The referral was made by the Direct Selling Self Regulatory Council, a division of BBB National Programs. The DSSRC reviews both the claims MLMs make about product performance as well as claims about the earnings potential of participating in the direct selling scheme.
In the same process as holds for reviews by the National Advertising Division, if the parties in the case either don’t respond or fail to make the recommended changes, the case is referred to FTC and other relevant authorities for possible enforcement action.
The DSSRC statement indicates ViSalis, which has existed as an MLM for more than a decade, was making a host of disease treatment claims on its products. According to the DSSRC statement, these include claiming to treat or prevent diabetes, fibromyalgia, cancer, arthritis, and migraine headaches.
Outlandish earnings claims
The inquiry also included concerns regarding earnings claims conveying the message that participants in the ViSalus business opportunity can expect to earn significant or career-level income.
For example, a video that plays on the ViSalus home page includes the following claim made by an unidentified individual who said: “There is an opportunity here that you can make a lot of money and it can change your lifestyle in a big way.” The same promoter was shown holding up a large format check in the amount of $1 million.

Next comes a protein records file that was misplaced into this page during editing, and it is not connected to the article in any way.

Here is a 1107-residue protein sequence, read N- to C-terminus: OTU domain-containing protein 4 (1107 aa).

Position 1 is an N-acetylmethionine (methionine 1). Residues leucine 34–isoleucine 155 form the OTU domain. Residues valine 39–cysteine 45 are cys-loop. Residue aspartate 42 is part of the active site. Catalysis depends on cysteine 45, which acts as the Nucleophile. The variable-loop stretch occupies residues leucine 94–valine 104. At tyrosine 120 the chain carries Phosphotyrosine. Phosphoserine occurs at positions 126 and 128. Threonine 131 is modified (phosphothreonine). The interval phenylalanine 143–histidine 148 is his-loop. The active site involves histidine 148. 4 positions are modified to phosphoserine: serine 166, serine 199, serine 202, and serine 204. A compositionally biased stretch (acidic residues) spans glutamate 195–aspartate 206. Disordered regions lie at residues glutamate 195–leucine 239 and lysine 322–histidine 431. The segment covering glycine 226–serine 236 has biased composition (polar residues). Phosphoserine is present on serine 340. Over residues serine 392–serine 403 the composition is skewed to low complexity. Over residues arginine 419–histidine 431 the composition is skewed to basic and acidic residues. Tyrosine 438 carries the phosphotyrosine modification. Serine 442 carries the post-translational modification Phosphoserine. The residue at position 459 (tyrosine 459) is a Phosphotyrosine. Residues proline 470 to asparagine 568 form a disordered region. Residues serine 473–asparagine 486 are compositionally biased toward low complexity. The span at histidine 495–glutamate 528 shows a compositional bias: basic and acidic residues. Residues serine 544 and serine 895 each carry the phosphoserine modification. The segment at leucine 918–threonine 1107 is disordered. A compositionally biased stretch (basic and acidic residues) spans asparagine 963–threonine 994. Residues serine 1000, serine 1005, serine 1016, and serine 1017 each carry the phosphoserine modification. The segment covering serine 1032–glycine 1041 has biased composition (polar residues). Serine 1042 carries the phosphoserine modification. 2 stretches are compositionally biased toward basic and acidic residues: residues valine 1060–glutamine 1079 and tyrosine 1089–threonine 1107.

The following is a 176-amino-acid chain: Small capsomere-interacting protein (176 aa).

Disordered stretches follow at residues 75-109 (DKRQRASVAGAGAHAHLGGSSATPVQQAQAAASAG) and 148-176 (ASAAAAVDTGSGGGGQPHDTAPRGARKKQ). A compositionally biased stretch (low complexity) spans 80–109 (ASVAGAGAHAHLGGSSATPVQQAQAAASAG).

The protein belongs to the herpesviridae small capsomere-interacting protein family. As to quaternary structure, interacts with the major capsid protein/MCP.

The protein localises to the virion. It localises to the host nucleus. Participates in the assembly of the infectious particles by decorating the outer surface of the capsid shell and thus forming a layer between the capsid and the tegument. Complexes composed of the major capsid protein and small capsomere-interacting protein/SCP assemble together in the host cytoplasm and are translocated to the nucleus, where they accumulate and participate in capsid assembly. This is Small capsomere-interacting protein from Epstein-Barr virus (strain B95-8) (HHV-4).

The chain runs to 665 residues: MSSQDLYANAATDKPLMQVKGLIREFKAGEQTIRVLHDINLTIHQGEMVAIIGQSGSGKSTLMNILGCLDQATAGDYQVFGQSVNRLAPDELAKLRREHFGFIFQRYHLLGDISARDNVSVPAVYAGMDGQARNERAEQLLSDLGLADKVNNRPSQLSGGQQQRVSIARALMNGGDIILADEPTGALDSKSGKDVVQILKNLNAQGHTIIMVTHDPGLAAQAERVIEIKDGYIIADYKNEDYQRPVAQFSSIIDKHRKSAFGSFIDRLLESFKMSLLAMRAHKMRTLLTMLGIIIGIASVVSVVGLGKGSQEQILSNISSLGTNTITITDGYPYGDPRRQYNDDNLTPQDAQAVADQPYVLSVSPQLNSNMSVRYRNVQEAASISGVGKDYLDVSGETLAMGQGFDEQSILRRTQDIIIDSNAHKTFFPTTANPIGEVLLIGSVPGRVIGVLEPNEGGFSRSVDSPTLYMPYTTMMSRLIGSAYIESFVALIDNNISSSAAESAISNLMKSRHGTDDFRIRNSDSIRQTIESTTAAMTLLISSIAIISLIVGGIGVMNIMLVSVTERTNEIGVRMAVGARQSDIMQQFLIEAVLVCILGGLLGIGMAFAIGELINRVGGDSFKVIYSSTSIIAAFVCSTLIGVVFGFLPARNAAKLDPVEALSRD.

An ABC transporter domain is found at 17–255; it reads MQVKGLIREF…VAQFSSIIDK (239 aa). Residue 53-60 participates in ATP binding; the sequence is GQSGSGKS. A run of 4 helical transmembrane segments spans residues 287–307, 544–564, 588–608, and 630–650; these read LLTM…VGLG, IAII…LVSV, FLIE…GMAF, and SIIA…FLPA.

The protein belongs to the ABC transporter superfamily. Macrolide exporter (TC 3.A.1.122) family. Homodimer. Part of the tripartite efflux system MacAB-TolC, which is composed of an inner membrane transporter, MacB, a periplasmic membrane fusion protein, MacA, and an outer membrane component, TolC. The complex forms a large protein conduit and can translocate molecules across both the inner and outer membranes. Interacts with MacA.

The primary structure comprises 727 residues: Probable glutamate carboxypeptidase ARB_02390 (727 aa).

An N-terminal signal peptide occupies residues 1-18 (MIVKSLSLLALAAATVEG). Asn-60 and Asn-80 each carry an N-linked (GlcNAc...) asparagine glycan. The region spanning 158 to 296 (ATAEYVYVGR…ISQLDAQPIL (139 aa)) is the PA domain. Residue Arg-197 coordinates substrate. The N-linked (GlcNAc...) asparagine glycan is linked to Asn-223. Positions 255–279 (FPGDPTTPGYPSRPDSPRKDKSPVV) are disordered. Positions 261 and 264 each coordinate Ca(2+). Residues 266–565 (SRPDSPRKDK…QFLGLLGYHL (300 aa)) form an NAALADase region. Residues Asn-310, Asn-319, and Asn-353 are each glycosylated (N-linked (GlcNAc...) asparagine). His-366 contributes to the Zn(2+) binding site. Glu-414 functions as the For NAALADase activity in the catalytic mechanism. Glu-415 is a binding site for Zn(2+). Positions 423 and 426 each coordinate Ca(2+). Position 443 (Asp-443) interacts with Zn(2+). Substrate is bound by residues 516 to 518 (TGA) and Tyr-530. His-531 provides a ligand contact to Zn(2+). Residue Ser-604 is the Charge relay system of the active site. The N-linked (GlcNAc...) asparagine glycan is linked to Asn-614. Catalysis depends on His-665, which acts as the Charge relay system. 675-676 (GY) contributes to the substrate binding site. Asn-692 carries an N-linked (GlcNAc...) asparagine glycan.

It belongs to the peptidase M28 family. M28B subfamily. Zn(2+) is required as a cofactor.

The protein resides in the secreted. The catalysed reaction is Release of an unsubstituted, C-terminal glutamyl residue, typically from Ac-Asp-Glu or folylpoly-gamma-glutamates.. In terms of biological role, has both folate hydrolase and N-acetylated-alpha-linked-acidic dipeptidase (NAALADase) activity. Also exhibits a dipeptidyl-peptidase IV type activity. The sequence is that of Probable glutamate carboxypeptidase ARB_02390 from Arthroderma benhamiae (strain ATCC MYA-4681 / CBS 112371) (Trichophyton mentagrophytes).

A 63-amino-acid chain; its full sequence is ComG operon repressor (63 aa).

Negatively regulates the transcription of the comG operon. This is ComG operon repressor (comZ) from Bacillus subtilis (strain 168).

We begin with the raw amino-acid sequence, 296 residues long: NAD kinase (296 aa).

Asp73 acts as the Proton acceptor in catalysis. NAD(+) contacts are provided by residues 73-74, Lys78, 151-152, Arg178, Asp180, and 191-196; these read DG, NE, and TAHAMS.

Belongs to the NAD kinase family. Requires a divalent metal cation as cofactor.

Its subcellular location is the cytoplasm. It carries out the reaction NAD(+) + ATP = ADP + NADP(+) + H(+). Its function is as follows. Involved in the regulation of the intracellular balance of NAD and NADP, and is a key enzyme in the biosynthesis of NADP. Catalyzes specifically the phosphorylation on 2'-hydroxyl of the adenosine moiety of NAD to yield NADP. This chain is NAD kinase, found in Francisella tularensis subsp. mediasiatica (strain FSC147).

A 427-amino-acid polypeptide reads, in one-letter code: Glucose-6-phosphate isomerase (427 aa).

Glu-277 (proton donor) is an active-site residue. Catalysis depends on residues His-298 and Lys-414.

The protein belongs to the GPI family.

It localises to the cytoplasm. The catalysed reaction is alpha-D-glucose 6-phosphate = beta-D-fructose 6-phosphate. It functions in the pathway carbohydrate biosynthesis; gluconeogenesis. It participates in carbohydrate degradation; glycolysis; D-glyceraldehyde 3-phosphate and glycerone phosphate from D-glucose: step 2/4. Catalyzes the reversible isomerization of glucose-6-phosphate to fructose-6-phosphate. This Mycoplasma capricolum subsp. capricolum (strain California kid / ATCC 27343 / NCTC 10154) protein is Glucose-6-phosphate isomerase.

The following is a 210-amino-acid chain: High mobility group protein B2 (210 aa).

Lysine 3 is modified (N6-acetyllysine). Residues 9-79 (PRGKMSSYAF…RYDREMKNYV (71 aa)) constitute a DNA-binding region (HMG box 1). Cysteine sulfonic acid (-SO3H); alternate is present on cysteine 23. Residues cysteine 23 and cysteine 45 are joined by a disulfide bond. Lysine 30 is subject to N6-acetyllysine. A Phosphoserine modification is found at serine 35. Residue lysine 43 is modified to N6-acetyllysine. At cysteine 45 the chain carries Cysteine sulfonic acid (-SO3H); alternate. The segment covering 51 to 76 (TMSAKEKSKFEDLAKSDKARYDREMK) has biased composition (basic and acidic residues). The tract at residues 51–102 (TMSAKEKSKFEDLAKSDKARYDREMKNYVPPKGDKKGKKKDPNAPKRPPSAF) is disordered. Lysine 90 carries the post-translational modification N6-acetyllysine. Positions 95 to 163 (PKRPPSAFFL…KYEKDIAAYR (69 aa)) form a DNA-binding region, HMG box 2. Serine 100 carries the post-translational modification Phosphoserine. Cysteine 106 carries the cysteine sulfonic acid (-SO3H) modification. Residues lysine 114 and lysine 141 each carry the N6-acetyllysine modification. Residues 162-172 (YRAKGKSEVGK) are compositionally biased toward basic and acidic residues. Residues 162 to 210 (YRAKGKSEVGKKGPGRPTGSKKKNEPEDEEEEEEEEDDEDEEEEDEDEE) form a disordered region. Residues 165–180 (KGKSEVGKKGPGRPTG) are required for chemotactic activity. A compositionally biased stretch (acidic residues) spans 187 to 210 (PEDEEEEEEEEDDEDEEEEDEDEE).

Another anonymous promoter stated, “We’re talking just three to five hours a week that can drastically change your lifestyle.”
Another claim by the narrator of video went: “Challenge promoters can earn anywhere from a few hundreds of dollars a month to a hundreds of thousands of dollars per month.”
None of the individuals in the video are identified, so it’s unclear if they are actual ViSalis distributors or are paid actors.
Looming robocall fine
ViSalis is also embroiled in a consumer protection case brought in Oregon that has dragged on for several years. A jury found that the company had made 1.8 million illegal robocalls. The original judgement in the case was for almost $1 billion in damages, based on a fine of $500 per call. An appeals court judge subsequently upheld the fine, saying it was based on simple math.
In October a federal appeals court ruled that while the $500 per call penalty made sense, the aggregate amount of the fine did not, and sent the case back to a lower court for a ruling on a revised fine. The company’s lawyers were advocating for a fine of $1 per illegal call.